Now, her brand has been bought out by a Japanese company and has more of a following there than in Mary’s native UK. The focus isn’t so much on clothes as it is on makeup and accessories. I see some clothes on the Japanese Mary Quant Instagram account, but they don’t have nearly the same magic as the originals. Lipsticks cost about €30 or £26 and blouses cost about €100. A bit out of my price range and for €100 I can get custom made or unique stuff on Etsy.
Authentic Mary Quant pieces from the 60s are coveted and can cost hundreds of dollars/pounds/euro. I am lucky to have a Mary Quant dress in my closet, but I think it’s from the 80s and I paid around €25 for it – not a bad deal.
That’s how expensive Mary Quant is!
If you find 60s Mary Quant dresses in your closet, hold onto them and treasure them, as they’re worth a lot of money! Maybe now is a good time to get into that reproduction business and cash in on the popularity of 60s designs.
The exhibit itself is absolutely worth the visit and I loved seeing all the clothes and seeing the old videos where people would talk about the influence Mary Quant had. I only wish I had that magic copy machine from Fairly Odd Parents so I could have all those clothes in my wardrobe. Here are some pictures I took at the exhibit:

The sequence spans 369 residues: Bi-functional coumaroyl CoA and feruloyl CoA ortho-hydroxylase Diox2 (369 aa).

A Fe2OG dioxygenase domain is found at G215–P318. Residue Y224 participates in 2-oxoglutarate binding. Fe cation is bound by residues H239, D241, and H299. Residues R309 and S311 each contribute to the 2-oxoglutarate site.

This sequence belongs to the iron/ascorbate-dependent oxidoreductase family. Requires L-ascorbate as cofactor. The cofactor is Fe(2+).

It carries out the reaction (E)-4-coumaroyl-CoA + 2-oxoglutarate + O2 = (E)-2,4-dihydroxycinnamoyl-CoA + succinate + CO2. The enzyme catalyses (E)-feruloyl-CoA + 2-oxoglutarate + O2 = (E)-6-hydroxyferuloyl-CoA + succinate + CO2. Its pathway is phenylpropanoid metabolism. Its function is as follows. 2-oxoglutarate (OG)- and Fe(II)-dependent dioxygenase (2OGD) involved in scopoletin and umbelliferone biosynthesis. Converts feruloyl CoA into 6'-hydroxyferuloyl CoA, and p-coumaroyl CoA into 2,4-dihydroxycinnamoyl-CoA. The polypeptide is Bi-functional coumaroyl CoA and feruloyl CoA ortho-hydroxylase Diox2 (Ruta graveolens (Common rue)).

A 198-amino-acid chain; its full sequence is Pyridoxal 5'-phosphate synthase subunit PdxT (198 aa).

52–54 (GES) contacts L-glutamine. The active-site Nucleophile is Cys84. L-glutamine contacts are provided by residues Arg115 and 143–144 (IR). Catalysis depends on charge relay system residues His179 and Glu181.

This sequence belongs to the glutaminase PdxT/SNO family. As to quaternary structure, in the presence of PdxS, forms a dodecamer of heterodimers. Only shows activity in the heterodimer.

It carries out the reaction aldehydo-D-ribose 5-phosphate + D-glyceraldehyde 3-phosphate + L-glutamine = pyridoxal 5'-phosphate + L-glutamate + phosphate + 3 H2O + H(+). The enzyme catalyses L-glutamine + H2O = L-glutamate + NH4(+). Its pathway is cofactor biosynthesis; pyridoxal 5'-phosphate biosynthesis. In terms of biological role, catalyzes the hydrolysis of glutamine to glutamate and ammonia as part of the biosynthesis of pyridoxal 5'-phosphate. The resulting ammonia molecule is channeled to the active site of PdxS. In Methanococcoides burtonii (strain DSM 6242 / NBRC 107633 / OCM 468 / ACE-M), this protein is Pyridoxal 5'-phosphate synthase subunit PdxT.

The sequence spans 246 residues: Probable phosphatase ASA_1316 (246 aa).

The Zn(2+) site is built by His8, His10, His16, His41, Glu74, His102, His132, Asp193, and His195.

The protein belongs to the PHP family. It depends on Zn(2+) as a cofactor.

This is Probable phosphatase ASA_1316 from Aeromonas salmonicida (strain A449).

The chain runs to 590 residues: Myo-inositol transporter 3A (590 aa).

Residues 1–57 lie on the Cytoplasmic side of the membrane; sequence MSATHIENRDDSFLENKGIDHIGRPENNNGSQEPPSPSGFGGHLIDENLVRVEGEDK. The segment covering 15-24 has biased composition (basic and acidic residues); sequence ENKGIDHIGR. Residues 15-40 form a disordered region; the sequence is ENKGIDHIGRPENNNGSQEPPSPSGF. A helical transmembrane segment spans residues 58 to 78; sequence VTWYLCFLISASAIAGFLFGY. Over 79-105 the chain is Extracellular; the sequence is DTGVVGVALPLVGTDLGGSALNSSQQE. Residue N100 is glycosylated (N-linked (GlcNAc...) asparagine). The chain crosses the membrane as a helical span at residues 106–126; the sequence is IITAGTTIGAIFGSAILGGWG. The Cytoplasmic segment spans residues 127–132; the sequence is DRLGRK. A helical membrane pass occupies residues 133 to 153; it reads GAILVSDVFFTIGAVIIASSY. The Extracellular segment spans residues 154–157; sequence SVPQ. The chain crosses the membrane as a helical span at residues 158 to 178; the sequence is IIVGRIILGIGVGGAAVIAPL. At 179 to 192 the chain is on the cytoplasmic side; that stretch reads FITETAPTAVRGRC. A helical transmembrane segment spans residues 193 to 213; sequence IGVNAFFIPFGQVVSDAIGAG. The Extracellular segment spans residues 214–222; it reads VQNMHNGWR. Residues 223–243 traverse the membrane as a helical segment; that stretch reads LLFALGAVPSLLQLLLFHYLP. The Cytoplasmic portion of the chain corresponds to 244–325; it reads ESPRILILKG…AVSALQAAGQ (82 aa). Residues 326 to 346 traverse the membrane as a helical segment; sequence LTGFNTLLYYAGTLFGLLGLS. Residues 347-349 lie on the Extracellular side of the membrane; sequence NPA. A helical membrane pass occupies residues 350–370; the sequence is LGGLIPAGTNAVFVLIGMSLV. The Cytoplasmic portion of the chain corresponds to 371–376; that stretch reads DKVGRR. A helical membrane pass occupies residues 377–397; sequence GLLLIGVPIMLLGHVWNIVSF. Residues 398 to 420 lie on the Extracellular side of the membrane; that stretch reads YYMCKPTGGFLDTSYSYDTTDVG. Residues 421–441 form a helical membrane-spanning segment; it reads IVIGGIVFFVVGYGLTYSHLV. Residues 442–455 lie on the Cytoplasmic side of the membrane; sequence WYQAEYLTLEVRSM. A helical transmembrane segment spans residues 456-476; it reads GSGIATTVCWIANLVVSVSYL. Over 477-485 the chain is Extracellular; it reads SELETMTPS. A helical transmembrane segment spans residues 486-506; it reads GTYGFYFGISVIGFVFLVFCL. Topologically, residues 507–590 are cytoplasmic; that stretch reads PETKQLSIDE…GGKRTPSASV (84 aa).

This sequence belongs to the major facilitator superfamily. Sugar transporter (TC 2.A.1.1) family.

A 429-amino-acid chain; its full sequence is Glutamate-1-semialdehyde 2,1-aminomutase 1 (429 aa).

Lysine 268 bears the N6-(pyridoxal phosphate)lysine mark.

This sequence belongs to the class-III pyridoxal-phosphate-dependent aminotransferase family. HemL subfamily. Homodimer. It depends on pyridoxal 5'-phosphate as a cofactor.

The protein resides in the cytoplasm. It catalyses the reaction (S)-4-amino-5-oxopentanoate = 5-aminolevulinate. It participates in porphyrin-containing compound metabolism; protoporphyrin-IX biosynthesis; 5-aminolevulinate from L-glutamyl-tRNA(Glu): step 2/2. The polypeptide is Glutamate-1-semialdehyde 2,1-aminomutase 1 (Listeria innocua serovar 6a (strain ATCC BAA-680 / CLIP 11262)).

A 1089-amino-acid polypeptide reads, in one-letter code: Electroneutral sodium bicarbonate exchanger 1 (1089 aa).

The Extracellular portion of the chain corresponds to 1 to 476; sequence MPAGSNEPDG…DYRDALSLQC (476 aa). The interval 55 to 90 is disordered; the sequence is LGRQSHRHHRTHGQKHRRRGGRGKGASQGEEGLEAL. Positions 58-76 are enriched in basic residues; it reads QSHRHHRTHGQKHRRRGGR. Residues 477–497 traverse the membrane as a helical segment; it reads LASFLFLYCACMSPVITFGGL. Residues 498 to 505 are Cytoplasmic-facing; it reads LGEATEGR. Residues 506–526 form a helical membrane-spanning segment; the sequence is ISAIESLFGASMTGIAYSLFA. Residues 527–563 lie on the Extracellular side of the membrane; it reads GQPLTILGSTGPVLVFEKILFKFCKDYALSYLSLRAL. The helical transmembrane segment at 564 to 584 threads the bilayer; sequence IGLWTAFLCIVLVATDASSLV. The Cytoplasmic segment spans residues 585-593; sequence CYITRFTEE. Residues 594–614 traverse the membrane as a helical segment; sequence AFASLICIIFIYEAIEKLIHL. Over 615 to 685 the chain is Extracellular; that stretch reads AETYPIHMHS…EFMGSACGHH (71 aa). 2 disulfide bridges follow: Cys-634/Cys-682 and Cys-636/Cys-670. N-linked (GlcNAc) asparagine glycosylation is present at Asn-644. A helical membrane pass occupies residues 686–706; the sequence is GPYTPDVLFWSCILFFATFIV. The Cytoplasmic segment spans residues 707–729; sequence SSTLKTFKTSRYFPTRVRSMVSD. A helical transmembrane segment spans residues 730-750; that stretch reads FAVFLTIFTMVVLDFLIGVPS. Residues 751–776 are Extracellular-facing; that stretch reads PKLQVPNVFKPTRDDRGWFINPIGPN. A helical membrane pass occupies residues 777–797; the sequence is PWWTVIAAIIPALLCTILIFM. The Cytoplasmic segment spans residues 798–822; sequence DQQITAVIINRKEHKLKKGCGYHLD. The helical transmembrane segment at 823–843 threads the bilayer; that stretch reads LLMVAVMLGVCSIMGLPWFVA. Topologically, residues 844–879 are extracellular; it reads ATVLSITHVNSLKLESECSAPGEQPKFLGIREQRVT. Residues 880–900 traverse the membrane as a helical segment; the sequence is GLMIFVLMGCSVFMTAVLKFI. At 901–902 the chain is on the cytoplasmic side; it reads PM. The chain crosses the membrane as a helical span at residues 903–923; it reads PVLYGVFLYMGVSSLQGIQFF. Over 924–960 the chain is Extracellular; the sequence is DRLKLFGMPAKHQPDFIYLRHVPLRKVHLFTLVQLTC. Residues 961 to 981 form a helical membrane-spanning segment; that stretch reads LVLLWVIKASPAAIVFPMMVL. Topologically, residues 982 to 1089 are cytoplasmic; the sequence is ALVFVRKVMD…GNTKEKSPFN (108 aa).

Also at the V&A you can check out a few other classic rock things in their permanent collection. Here are some photos and posters of Jimi Hendrix, The Beatles, The Yardbirds, Lou Reed, David Bowie, and Bob Dylan.
While at the museums, I went to the Natural History Museum and I saw this big sign for Museum of the Moon, a travelling art installation with a spherical helium balloon replica of the moon with photos taken from NASA’s Lunar Reconaissance printed on it inside this dark room. The photos are printed on it so well that it looks textured. The balloon is illuminated. It would be cool to see a whole room of this for the Solar System.
At the Science Museum, I mostly checked out the space section, but another thing that interested me was Boaty McBoatface.
I didn’t really do any vintage shopping in London because it’s very expensive there and it’s overwhelming because there are lots of places to check out in Camden, Brick Lane, places like that. Camden is like a labyrinth and I’ve walked around there enough times over my many trips to London.